According to the report, about 70 percent of surveyed countries had no policies in place to ensure people who were thought to have TB or drug-resistant TB had access to rapid molecular testing early. The finding comes as on about a quarter of multidrug-resistant TB patients worldwide receive treatment, according to the World Health Organisation.
Meanwhile, the 92-page report says South Africa is at the forefront of Gene Xpert rapid TB testing implementation, having opted for replacing smear microscopy with the machine and achieving 100 percent coverage in the public sector.
The report recommends countries expand access to rapid molecular TB testing to ensure early diagnosis and treatment, while reducing transmission and the emergence of drug-resistant TB. It adds that this move will also reduce costs associated with TB diagnosis and treatment in the long run.
The report goes on to argue that if the world is to meet the Sustainable Development Goals target to End TB by 2030, aggressive efforts must start now to adopt and implement the key policies and practices, including:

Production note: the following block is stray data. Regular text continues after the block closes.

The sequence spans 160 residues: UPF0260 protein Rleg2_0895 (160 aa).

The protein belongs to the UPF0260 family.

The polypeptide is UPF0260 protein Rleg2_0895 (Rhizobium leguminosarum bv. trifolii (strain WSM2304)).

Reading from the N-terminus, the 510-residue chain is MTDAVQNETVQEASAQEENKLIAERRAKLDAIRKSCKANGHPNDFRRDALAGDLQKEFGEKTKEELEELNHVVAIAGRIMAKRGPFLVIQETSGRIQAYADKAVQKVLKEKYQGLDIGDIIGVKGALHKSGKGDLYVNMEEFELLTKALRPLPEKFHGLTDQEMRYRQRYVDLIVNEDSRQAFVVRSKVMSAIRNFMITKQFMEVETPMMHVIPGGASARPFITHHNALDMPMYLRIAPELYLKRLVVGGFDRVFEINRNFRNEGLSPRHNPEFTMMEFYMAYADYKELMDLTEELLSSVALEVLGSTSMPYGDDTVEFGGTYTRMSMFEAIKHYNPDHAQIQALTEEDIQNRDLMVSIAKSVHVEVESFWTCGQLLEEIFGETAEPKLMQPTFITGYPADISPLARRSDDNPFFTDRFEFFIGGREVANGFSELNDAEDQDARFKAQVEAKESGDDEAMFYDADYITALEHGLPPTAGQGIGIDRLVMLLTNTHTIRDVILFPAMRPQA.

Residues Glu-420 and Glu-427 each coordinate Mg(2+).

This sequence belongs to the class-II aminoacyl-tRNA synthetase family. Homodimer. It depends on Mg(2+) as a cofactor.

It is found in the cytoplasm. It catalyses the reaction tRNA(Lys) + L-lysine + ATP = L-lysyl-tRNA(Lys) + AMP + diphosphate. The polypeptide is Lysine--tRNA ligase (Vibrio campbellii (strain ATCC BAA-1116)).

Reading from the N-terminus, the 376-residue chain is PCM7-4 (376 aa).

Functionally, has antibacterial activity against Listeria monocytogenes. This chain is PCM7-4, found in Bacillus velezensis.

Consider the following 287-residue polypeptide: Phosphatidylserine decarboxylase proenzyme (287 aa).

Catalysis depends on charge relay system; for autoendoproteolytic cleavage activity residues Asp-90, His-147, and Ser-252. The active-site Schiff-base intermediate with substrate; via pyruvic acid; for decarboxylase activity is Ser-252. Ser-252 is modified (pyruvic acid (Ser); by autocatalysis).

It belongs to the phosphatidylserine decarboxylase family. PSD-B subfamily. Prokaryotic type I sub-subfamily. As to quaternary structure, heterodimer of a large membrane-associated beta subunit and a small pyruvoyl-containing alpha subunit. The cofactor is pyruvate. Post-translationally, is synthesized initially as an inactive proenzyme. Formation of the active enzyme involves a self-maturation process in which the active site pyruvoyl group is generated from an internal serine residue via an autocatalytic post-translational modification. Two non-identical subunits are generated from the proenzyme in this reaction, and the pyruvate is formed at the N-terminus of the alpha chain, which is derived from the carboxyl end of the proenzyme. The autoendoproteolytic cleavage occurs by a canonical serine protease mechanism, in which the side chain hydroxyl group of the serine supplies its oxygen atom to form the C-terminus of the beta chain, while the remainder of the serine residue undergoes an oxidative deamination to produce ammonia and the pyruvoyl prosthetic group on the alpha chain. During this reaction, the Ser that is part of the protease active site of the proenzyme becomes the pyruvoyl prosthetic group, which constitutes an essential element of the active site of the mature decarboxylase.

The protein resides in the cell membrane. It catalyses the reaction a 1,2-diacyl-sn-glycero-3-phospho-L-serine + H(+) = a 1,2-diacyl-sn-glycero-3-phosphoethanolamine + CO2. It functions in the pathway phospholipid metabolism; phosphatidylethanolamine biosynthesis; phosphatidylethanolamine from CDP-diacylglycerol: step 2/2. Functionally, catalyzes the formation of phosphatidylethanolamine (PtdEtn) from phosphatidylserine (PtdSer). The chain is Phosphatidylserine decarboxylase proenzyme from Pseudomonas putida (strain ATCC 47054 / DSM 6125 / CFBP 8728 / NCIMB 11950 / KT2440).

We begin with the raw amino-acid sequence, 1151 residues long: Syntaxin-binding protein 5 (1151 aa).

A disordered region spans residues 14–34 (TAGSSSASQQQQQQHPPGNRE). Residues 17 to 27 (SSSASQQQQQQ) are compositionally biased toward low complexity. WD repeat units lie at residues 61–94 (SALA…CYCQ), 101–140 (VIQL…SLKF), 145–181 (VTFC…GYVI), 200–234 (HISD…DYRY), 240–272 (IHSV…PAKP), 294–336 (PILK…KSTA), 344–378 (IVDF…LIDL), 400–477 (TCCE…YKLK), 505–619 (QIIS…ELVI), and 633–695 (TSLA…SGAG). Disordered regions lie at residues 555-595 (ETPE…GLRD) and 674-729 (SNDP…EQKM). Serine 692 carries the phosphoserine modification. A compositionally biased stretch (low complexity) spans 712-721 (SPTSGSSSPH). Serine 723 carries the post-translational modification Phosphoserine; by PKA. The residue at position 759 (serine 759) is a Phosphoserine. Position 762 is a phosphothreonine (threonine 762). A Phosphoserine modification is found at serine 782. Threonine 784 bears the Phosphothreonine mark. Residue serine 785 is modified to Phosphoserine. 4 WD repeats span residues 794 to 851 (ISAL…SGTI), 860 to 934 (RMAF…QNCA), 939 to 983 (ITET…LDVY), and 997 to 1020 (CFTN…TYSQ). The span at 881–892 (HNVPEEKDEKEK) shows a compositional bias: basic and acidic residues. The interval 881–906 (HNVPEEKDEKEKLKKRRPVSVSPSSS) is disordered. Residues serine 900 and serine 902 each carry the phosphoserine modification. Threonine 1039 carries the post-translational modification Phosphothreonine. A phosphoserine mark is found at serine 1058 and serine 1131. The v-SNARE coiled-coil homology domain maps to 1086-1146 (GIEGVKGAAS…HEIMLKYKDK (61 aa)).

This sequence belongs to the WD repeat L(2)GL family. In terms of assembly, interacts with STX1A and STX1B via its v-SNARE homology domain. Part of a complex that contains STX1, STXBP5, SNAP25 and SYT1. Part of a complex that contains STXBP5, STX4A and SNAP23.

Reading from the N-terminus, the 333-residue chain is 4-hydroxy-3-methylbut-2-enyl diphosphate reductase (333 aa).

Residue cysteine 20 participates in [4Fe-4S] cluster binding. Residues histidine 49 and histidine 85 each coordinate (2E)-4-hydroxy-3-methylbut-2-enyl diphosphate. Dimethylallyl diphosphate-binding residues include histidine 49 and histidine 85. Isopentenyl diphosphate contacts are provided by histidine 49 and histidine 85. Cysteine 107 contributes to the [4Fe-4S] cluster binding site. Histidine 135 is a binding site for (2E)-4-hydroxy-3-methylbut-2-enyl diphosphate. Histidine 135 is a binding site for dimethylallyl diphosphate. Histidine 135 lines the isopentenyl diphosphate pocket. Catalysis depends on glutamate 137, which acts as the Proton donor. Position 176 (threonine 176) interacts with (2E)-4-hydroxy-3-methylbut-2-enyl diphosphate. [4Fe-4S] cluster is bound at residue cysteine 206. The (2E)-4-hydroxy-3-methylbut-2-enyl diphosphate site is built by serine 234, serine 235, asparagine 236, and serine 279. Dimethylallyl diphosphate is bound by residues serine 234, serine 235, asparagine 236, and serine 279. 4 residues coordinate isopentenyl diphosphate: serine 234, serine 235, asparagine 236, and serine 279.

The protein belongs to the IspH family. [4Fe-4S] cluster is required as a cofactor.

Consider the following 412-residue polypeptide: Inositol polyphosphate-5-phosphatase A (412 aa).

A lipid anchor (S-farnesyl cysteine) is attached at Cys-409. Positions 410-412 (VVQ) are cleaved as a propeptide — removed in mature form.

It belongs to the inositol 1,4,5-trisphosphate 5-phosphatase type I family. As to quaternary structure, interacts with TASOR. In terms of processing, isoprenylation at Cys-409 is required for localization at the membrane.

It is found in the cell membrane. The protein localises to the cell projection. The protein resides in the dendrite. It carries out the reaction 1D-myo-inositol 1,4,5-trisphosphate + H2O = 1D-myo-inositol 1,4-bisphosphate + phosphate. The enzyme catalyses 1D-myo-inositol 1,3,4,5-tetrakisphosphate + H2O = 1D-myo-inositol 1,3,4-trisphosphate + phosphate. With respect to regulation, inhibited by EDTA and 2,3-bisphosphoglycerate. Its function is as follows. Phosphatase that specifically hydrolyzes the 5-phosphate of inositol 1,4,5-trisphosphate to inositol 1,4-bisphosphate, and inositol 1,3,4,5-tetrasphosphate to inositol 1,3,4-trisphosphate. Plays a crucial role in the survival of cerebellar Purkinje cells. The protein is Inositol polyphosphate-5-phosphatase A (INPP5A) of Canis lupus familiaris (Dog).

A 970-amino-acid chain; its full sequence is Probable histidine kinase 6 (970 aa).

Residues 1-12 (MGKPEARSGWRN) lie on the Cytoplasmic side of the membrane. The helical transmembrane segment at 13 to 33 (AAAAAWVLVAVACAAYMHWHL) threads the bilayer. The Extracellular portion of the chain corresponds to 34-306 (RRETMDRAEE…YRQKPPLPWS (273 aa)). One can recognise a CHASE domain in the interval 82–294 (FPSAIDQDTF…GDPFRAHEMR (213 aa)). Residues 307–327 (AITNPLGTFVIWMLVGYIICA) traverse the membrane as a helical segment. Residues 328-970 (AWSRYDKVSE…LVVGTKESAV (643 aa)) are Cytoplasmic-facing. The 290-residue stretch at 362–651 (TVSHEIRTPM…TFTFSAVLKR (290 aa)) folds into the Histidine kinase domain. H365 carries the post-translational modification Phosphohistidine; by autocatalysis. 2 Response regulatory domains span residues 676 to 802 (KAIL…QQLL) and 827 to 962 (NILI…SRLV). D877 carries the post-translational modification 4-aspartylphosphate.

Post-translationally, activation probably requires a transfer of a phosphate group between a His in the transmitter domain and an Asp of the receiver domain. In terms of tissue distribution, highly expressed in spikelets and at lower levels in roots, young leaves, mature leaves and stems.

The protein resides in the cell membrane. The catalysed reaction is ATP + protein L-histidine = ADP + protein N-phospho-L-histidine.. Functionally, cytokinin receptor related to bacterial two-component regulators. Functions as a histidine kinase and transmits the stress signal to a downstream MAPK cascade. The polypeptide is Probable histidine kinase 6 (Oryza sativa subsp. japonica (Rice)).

- The removal or policies that mandate compulsory hospitalisation for TB patients, and have hospitalization depend on clinical need;
- The proactive registration or new medicines in countries where clinical trials take place and other high-burden TB countries even in small markets;
- The acceleration of combined drug research to create appropriate regimens.
Download the report: Out of Step 2015 – TB Policies in 24 Countries